Seun Kolade: Kidnap for ransom, ritual killings and the complete cycle of dehumanisation in Nigeria

By Seun Kolade

A few weeks ago a good friend of mine sent me a disturbing message: his four children had just had a lucky escape from a kidnapper somewhere in a Southwest Nigerian town. His wife was driving the family car one afternoon, with their four children in the car. She got stuck in a pothole in the middle of the road. She tried to wriggle the car out, but could not.

As she was struggling with the car, one “Good Samaritan” driving behind stopped and got out to help. He offered to help madam get the car out. In he went, and sped off- with all four children in the car! It reads like something out of a Hollywood horror script. The criminal didn’t care much for the jeep as he sped away, ready to hit anything that stood in the way. He was just a few kilometres away when he accidentally hit a pole by the roadside.

The car came to a halt, and the criminal ran off. The car was of course insurance write off, but the children, shaken and all, made it alive. In the early hours of Saturday 29th January, the Nigerian police arrested three boys who were alleged to have strangled a young woman reported to be in a relationship with one of them.

The criminals mutilated the girl’s body, cut off her head and were reportedly burning it in a pot. As traumatic as this story sounds, it is but one of many similar stories of incidents that have become worryingly frequent in recent years. Back in November, the police arrested one hotelier for alleged complicity in the ritual killing of a promising young professional who had lodged in the hotel overnight in preparation for a postgraduate exam in one of Nigeria’s leading universities. Nigerians, shaken by these tales of horror, have been scratching their heads to ask: how did we get to this point? Yet, the answer to this poser is not far away.

As a diaspora Nigerian, I have been struck by two deeply contrasting narratives in my interaction with Nigerians. I have spoken with young men and women who spoke of 50,000 Naira (less than £70) as a life-changing amount. One young man recently told us he had to resign his N12,000 (£16) a month job because his employers were adding too many additional tasks. Yet, the other day another Nigerian was asking if they could exchange the equivalent of £100,000 in Naira. Of course, I had to tell them that I don’t have such an amount to exchange! However, it was the casual way they spoke about the £100,000 that struck me! It was obvious, to this person, what Nigerians would call “chicken change”! So what you have is a society in which extreme poverty and ostentatious wealth exist in close contact and proximity, but that is not all.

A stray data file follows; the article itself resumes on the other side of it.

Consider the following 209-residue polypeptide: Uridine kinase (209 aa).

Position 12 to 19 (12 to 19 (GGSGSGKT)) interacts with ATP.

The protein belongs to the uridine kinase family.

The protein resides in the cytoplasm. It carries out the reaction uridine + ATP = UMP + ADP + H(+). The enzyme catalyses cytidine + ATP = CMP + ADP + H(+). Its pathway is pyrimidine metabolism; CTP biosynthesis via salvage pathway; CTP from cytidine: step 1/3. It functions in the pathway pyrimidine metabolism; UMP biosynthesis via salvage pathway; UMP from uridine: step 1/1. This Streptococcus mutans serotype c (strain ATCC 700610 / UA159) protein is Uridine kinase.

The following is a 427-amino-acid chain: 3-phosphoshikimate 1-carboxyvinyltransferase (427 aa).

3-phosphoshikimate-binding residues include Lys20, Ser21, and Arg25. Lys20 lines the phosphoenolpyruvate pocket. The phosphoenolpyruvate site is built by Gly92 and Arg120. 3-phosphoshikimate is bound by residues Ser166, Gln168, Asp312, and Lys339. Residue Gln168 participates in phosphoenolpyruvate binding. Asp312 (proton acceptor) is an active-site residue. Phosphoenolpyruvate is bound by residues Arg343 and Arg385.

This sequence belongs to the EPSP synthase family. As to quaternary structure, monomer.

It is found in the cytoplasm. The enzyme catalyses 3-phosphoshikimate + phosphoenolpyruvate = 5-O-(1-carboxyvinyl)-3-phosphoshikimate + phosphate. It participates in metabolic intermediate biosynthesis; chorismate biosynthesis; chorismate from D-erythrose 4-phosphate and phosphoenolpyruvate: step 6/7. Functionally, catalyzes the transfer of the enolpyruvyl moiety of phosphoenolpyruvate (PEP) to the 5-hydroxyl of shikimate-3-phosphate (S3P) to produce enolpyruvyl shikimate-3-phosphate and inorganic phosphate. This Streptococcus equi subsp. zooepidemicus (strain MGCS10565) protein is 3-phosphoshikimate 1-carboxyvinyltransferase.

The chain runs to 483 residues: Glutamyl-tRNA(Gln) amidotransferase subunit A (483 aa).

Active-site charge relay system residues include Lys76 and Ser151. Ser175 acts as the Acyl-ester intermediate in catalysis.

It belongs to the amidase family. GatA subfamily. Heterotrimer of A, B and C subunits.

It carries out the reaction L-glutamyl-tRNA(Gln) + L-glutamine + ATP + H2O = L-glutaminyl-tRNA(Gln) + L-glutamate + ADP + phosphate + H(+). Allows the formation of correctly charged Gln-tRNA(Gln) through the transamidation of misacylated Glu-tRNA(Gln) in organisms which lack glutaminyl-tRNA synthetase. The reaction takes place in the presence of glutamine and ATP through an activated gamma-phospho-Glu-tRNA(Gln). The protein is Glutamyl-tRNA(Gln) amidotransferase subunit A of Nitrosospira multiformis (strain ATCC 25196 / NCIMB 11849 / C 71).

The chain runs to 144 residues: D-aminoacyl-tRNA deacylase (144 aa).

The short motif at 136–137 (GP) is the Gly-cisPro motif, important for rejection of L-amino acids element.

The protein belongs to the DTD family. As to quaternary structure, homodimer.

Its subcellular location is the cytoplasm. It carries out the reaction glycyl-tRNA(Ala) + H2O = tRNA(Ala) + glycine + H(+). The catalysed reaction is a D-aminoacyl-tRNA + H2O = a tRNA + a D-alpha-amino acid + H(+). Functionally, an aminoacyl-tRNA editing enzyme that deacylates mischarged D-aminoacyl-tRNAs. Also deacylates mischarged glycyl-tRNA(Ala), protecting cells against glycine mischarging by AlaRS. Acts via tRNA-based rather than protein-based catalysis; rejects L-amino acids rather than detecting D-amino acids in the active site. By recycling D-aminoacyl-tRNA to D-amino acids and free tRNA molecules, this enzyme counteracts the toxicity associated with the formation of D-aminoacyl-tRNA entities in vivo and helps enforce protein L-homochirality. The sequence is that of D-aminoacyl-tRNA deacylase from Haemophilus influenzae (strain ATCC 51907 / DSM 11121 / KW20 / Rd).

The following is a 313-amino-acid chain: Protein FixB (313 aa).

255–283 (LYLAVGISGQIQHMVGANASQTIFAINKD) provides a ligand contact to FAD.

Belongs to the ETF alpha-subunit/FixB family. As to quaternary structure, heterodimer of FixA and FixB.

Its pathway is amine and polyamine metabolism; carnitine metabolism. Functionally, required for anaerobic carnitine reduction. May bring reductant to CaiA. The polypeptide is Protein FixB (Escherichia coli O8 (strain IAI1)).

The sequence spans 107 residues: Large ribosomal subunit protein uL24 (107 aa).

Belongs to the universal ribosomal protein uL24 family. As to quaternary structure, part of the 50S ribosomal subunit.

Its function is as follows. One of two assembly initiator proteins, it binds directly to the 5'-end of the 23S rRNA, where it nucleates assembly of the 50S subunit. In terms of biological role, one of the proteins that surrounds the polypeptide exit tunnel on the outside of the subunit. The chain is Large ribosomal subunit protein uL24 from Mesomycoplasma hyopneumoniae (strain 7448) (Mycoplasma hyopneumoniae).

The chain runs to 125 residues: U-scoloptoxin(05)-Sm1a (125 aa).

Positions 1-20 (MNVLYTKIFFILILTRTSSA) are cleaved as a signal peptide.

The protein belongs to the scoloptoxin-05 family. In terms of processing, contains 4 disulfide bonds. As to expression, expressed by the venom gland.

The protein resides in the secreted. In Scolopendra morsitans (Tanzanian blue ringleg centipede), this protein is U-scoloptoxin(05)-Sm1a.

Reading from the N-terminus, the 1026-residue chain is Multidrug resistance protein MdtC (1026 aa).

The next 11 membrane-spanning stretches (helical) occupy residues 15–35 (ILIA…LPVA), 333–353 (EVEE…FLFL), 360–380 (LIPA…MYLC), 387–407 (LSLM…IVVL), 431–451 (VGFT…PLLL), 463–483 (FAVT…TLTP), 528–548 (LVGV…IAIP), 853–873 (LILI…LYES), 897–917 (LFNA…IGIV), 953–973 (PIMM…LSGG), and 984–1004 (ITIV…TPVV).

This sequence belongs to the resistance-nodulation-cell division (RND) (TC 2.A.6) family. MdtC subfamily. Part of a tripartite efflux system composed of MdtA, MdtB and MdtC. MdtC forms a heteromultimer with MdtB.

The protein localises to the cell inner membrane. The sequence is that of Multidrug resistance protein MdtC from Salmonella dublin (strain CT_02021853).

For the most part, and I say that advisedly, the flaunted wealth is not associated with any known productive venture, industry or value creation. And for those who have this money, the real point, apparently, is to flaunt it: to rob it in the nose of those extremely poor people who would be grateful if only they can gather the scraps from the leftover of the “rich”.

The poor are treated to this dehumanising spectacle every day. So it is not just the condition of extreme poverty that is their lived reality, it is the double whammy of knowing this poverty is needless in the midst of so much flaunted wealth. Among those struggling for existential survival is the army of unemployed university graduates who have spent many years, often with interruptions of industrial strikes, in the hope they will find gainful employment upon graduation.

They have to settle for N12,000 (£16) a month job, and then watch while young men of similar age, who did not so much as complete their secondary education, flaunt obscene wealth. The horrific cycle of dehumanisation begins when the poor is beset not only by their desperate lack of basic necessities but also traumatised by ostentatious, unmerited wealth being flaunted all around them.

The cycle is not complete, however. For the poor, in this desperate state of lack, surrounded by plenty, soon loses their mind. Left to die in abject want, they become the “undead”, with little or no care for life- its meaning or dignity.

Now resigned to their fate, they have nothing to lose. It is in this pod that the criminal kidnapper and the ritual killer are forged. He would do anything to live the life of flaunted wealth for one day. He has no time for patient work because he is already resigned to die- and quite dead really, in so far as his humanity is concerned. In Nigeria, this army of the “undead” is growing by the numbers. They will, if left unchecked, be the death of society.

They are completing the cycle of dehumanisation which began with them as the victims. In the hell that is now unfolding, it is not just those who are wealthy by dubious means that will be the victims, but also men and women of just means and clean wealth. The “undead” has no facility for such distinctions. They are taking any and all with them in the frenzied march to hell.


Seun Kolade, Associate Professor in Entrepreneurship and International Development, writes from Leicester UK.


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